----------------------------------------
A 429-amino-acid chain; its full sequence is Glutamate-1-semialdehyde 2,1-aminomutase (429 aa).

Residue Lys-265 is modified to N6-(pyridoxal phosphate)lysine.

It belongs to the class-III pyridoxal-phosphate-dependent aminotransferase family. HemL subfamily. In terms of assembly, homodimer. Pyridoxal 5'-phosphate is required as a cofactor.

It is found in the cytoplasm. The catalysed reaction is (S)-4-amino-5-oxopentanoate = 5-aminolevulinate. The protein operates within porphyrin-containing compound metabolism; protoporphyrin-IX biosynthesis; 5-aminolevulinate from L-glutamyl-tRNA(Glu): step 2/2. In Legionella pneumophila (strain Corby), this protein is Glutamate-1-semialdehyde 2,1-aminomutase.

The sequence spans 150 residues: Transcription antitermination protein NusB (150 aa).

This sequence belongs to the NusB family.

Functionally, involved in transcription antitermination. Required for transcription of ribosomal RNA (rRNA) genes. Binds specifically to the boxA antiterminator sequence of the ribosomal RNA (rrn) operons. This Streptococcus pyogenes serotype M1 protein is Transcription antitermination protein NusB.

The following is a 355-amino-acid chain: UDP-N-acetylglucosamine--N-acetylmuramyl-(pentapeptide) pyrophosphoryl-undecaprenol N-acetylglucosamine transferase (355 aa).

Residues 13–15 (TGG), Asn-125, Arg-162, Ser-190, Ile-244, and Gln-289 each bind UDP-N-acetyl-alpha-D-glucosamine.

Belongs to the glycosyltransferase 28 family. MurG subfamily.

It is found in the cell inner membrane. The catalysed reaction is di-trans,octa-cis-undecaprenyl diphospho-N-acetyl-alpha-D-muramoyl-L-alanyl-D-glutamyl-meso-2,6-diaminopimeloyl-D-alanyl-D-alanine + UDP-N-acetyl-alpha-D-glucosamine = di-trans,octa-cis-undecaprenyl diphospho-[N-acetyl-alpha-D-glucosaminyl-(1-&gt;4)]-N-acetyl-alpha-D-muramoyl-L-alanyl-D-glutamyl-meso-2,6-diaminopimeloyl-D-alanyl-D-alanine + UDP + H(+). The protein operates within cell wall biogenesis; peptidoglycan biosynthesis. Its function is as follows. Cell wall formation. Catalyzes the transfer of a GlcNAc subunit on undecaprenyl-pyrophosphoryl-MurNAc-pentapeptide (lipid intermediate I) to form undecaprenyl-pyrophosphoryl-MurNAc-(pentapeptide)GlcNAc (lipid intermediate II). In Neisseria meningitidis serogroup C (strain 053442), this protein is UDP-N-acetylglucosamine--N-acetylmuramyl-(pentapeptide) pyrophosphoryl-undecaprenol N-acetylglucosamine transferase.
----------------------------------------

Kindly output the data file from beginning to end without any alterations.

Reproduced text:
A 429-amino-acid chain; its full sequence is Glutamate-1-semialdehyde 2,1-aminomutase (429 aa).

Residue Lys-265 is modified to N6-(pyridoxal phosphate)lysine.

It belongs to the class-III pyridoxal-phosphate-dependent aminotransferase family. HemL subfamily. In terms of assembly, homodimer. Pyridoxal 5'-phosphate is required as a cofactor.

It is found in the cytoplasm. The catalysed reaction is (S)-4-amino-5-oxopentanoate = 5-aminolevulinate. The protein operates within porphyrin-containing compound metabolism; protoporphyrin-IX biosynthesis; 5-aminolevulinate from L-glutamyl-tRNA(Glu): step 2/2. In Legionella pneumophila (strain Corby), this protein is Glutamate-1-semialdehyde 2,1-aminomutase.

The sequence spans 150 residues: Transcription antitermination protein NusB (150 aa).

This sequence belongs to the NusB family.

Functionally, involved in transcription antitermination. Required for transcription of ribosomal RNA (rRNA) genes. Binds specifically to the boxA antiterminator sequence of the ribosomal RNA (rrn) operons. This Streptococcus pyogenes serotype M1 protein is Transcription antitermination protein NusB.

The following is a 355-amino-acid chain: UDP-N-acetylglucosamine--N-acetylmuramyl-(pentapeptide) pyrophosphoryl-undecaprenol N-acetylglucosamine transferase (355 aa).

Residues 13–15 (TGG), Asn-125, Arg-162, Ser-190, Ile-244, and Gln-289 each bind UDP-N-acetyl-alpha-D-glucosamine.

Belongs to the glycosyltransferase 28 family. MurG subfamily.

It is found in the cell inner membrane. The catalysed reaction is di-trans,octa-cis-undecaprenyl diphospho-N-acetyl-alpha-D-muramoyl-L-alanyl-D-glutamyl-meso-2,6-diaminopimeloyl-D-alanyl-D-alanine + UDP-N-acetyl-alpha-D-glucosamine = di-trans,octa-cis-undecaprenyl diphospho-[N-acetyl-alpha-D-glucosaminyl-(1-&gt;4)]-N-acetyl-alpha-D-muramoyl-L-alanyl-D-glutamyl-meso-2,6-diaminopimeloyl-D-alanyl-D-alanine + UDP + H(+). The protein operates within cell wall biogenesis; peptidoglycan biosynthesis. Its function is as follows. Cell wall formation. Catalyzes the transfer of a GlcNAc subunit on undecaprenyl-pyrophosphoryl-MurNAc-pentapeptide (lipid intermediate I) to form undecaprenyl-pyrophosphoryl-MurNAc-(pentapeptide)GlcNAc (lipid intermediate II). In Neisseria meningitidis serogroup C (strain 053442), this protein is UDP-N-acetylglucosamine--N-acetylmuramyl-(pentapeptide) pyrophosphoryl-undecaprenol N-acetylglucosamine transferase.